Where and when do HABs start in Lake Erie?
Because blue-green algae prefer warm water and high concentrations of phosphorus, they usually occur first in Maumee Bay at the mouth of the Maumee River and in Sandusky Bay at the mouth of the Sandusky River. Both bays are very warm and shallow and the watersheds of both rivers have very high percentages of farm land (the Maumee is the largest tributary to the Great Lakes and drains 4.2 million acres of agricultural land). As a result, both streams contain very high concentrations of phosphorus. E coli at beaches is the result of sewage, pet, or livestock waste from a nearby discharge or stream, and is not related to a harmful algal bloom.
How do I know whether it is safe to swim?
Before traveling, it may be a good idea to google the beach you’re visiting, and if possible call them to ask about any active advisories or warnings. One good resource is the ODNR Office of Coastal Management’s list of publicly accessible Lake Erie beaches at http://coastal.ohiodnr.gov/gocoast.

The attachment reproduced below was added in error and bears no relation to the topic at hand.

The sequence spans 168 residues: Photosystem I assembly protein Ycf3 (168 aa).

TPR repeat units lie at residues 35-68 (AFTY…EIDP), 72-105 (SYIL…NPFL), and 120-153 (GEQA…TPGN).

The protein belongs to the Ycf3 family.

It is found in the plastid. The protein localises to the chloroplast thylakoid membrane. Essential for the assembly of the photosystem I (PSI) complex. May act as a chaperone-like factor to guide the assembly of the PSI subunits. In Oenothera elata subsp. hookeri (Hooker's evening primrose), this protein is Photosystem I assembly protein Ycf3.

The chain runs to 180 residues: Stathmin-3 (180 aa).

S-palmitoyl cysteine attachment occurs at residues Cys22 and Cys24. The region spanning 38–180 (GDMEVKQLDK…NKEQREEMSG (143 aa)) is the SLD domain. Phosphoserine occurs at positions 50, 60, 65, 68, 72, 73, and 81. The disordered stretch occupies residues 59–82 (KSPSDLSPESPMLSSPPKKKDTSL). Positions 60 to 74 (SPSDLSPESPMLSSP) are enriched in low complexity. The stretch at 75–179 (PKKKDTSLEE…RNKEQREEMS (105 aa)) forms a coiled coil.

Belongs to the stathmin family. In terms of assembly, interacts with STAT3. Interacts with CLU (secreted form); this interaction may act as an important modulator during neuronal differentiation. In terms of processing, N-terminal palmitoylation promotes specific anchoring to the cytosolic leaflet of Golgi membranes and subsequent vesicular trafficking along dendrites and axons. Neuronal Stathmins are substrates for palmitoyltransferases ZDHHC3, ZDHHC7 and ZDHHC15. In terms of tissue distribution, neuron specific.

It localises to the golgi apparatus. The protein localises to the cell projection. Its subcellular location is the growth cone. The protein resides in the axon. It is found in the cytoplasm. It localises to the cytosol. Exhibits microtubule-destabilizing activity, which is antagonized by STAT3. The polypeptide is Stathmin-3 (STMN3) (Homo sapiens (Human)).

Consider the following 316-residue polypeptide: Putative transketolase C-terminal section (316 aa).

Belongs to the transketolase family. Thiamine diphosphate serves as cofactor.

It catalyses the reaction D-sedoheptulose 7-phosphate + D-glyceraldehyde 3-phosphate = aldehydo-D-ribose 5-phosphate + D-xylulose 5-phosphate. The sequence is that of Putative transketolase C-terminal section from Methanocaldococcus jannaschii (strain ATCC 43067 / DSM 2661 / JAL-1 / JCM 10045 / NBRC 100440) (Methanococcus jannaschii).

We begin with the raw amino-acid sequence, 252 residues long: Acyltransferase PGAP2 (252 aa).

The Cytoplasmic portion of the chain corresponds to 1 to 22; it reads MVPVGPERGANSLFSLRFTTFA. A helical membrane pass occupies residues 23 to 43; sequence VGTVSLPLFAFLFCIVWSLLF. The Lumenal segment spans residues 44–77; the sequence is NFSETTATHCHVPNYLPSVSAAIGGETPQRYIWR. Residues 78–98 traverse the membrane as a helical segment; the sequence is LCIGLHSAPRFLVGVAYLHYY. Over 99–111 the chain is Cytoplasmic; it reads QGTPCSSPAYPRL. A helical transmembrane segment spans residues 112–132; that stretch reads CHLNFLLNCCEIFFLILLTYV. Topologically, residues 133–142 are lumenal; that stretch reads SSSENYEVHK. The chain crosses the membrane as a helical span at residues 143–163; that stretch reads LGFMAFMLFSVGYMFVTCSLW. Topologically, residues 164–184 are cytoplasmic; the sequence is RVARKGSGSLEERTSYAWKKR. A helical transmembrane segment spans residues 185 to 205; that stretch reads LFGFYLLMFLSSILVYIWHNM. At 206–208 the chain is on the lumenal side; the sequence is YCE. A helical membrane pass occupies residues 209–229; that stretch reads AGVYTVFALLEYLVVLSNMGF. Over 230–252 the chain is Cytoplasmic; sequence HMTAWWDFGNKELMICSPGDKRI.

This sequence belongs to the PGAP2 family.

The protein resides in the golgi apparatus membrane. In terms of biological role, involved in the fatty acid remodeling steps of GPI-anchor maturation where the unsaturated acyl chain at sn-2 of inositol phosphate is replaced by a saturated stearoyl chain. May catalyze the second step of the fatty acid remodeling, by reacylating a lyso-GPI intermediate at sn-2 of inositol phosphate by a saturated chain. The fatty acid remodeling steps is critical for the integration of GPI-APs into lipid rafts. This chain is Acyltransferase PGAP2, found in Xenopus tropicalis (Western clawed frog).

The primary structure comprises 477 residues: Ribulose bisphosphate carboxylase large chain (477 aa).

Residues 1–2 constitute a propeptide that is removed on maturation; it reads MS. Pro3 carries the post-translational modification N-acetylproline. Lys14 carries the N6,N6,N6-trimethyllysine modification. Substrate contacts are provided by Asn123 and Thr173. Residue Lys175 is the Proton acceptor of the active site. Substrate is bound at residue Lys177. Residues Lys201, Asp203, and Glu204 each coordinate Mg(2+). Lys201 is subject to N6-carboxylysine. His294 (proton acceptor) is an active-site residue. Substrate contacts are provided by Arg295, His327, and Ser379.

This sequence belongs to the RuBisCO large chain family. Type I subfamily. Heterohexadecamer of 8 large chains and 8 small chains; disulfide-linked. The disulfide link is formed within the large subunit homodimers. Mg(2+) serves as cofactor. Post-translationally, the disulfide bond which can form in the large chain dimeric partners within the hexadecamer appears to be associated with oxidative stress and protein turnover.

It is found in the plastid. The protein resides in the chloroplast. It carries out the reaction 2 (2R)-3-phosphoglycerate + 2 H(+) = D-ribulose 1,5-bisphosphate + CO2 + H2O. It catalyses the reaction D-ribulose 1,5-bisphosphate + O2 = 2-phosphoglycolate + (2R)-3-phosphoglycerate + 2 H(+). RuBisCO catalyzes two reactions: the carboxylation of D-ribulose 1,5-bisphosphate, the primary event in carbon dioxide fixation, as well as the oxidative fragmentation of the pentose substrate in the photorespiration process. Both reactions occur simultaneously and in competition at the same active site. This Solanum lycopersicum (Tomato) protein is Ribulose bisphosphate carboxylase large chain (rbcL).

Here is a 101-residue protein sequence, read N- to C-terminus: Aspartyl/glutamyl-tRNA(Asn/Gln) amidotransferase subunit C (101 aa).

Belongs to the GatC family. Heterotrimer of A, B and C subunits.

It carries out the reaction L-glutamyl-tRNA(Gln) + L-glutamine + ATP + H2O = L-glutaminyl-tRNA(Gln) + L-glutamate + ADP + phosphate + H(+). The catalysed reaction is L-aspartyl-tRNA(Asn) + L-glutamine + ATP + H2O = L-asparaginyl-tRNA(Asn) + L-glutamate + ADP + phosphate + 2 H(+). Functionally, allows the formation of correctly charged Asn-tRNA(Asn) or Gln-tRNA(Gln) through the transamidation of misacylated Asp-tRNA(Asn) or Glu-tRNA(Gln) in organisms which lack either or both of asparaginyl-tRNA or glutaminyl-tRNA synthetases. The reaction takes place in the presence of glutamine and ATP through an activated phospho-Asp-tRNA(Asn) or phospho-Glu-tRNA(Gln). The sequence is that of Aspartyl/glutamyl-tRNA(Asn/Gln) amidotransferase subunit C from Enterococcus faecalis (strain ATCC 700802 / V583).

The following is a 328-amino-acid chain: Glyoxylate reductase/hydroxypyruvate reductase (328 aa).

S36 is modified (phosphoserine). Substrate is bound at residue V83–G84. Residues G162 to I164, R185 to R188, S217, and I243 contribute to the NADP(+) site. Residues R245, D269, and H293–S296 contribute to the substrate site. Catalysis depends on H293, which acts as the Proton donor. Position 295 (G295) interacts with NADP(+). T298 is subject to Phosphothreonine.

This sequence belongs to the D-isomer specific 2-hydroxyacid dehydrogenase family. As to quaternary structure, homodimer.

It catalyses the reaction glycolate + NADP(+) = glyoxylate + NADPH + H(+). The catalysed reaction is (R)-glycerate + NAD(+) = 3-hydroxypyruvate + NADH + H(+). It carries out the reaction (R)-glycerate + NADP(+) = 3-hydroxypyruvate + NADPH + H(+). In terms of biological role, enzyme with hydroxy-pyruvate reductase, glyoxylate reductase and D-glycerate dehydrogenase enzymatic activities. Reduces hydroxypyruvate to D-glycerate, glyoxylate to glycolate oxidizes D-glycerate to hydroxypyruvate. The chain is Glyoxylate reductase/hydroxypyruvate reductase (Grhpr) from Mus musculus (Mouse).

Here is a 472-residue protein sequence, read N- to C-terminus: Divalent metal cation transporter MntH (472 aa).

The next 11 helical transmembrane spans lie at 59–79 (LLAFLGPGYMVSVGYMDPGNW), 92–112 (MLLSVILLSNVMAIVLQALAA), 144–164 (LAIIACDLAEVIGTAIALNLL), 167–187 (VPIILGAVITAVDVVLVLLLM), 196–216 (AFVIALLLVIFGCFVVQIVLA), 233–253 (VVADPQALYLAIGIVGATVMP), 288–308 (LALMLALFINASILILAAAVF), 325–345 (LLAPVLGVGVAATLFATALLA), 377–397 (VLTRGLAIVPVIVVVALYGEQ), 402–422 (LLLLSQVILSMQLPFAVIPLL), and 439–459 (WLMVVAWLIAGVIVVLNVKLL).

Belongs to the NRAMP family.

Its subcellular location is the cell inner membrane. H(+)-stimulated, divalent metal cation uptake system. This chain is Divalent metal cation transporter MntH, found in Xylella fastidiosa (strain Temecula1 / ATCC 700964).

At the beach, look for orange or red signs – those indicate the two types of harmful algal bloom advisories/warnings.
An orange sign (advisory) means the water contains some toxin. Children and the elderly, people with health problems, and pets should avoid contact with the water.
A red sign (warning) means toxin levels are too high and everyone should avoid contact with the water.
If there are no signs, but the water looks bright green or has floating green scums, the Ohio EPA recommends a “when in doubt, stay out” approach.
Even if a beach has an advisory or warning posted, activities on land are perfectly safe, so there are still ways to enjoy a day at the beach.
What do toxin levels mean?
The World Health Organization (WHO) sets the maximum allowable concentration of microcystin in drinking water at 1 part per billion (ppb) — about equivalent to 1 drop of toxin in an Olympic-sized swimming pool. Ohio has followed that recommendation so far, but is expected to convert to U.S. Environmental Protection Agency (EPA) guidelines soon, which advise microcystin limits of 0.3 ppb for children under 6 and 1.6 ppb for the general population.
If toxins have been detected in one part of the lake, is the water in the whole lake unsafe?
Blooms are generally limited by water currents, winds and where nutrients enter the water. Toxin can persist in the water for more than 30 days, but is rapidly diluted and quickly reaches safe levels when the bloom dissipates and as one moves away from the bloom. Water treatment plants in Lake Erie’s western basin routinely monitor the water they bring in for human use, so affected areas can know about a problem quickly.